Johannes BRAHMS (1833-1897)
Variations on a theme by Paganini Op.35 (1862-63) [21:13]
Robert SCHUMANN (1810-1856)
Six Etudes after the caprices of Paganini Op.3 (1835) [17:12]
Franz LISZT (1811-1886)
Six Etudes d’exécution transcendante d’après Paganini; Etude No.6 after the 24th Caprice of Paganini S140 (1838) [5:43]
Friedrich Wührer (piano)
FORGOTTEN RECORDS FR378 [44:11]
Re-mastered from LP, this short-playing CD captures the Vienna-born Friedrich Wührer (1900-75) in repertoire that is almost comically determined to mine its theme. That theme is Paganini and the alchemical use made of his Caprices by Liszt, Schumann and Brahms. I’m not sure many pianists would espouse such a programme now, but Wührer was an interesting case. He was an associate of Franz Schmidt, whose music he programmed frequently, and he was also closely allied with the Second Viennese School in the 1920s; he performed Schoenberg at a time when most didn’t. He was also sympathetic to Hindemith and Stravinsky, and later on, Pfitzner.
On disc, however, he’s best remembered as a Vox artist - indeed this LP is a 1955 Vox. And here it’s his big Schubert odyssey that is his most enduing legacy - a complete sonata cycle. But he was also a frequent studio presence. His Beethoven Concerto cycle emerged piecemeal and there were four conductors involved; Hans Swarowsky, Walther Davisson, Jonel Perlea, and Heinrich Hollreiser. He joined with the first two in the two Brahms concertos, and he teamed up with Rudolf Moralt for the Dvořák, rather an unlikely vehicle one would have thought. He espoused the second and third Prokofiev concertos too. He had earlier made a handful of 78s of music by Reger, Scriabin, Beethoven and Brahms. If you have been very observant you’ll have noted that the Bearac label offered the Schubert sonata material on its site, though I can’t claim any acquaintance with it.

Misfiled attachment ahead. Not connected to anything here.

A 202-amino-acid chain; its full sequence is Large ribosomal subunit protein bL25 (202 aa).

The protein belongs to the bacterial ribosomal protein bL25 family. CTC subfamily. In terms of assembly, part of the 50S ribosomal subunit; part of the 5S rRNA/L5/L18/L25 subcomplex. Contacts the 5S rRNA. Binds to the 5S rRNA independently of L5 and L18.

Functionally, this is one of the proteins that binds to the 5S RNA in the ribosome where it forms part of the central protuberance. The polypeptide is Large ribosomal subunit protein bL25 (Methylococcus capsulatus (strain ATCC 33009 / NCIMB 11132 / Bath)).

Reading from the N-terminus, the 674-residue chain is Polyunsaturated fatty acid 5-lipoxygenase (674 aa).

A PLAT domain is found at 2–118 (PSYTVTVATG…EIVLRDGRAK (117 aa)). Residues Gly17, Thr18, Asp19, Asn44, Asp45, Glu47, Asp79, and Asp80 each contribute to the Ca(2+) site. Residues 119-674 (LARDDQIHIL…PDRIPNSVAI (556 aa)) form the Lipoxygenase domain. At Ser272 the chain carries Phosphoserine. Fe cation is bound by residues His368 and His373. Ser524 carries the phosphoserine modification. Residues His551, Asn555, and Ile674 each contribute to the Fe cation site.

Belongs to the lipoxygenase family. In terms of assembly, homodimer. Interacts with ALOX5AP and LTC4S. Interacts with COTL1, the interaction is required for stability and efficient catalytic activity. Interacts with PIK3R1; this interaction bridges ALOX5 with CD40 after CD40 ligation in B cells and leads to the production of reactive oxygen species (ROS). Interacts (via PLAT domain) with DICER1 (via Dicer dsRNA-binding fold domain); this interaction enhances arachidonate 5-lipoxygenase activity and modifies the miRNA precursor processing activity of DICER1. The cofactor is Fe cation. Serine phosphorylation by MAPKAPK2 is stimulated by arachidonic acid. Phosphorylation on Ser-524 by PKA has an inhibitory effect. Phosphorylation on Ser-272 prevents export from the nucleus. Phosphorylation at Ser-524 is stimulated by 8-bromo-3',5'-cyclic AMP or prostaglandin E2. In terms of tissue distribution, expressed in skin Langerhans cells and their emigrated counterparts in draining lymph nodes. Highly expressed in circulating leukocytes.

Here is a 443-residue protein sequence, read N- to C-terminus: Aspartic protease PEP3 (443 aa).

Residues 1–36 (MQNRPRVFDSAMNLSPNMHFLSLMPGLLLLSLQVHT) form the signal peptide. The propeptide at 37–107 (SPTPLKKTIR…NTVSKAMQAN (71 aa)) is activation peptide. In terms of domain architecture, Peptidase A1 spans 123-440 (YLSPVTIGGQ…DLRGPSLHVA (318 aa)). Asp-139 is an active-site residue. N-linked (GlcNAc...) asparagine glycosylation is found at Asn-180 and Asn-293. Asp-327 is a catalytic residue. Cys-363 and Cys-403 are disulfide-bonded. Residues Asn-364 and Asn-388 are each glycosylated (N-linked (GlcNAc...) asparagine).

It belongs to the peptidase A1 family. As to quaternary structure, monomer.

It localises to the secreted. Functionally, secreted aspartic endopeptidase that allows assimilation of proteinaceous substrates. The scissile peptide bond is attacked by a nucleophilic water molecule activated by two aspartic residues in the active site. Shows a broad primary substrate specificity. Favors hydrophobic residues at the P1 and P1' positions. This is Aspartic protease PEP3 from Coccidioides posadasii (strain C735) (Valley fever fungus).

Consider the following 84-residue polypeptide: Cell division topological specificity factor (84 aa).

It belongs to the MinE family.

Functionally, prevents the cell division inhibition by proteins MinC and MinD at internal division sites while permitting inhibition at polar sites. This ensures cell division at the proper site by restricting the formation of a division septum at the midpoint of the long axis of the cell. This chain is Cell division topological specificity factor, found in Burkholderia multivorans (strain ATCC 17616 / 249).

The matter in hand here, however, reveals both his virtuosity and his single-minded musicianship - unflashy, rigorous, intellectual, and convincing. Backhaus, Anda and Petri were some of the most famous exponents of the Brahms Variations on disc, later to be followed by such as Katchen. Michelangeli’s famous recording, which predates Wührer’s, is both re-ordered and cut. Wührer offers an intense sonic experience, powerful and even passionate in places, and technically excellent. Similar qualities are to be heard in the companion Schumann Etudes He plays the six with great concentration and power, and with considerable reserves of tonal weight. He was most certainly not a dainty pianist, and examples of capricious or light-hearted musicianship are not often to be encountered in his discography. But, as in the Etudes based on the eleventh and thirteenth caprices, he can certainly lighten his tone, and rhythmic flexibility is also to be heard. The final Liszt cements the Paganinian exploration with almost wilful, intellectual completeness.
I’ve not heard Vogue 672001 which contains the Brahms, coupled with the Op.117 Intermezzi and a live, not studio, Schubert D784 Sonata.
It wasn’t coincidence that Wührer was included in Naxos’s 4 CD A-Z of Pianists. His musicianship was formidable, and this restoration demonstrates that very clearly. At 44 minutes in length and given the recording date, though, this is one for the confirmed admirer.
Formidable musicianship but at 44 minutes this disc is one for the confirmed admirer.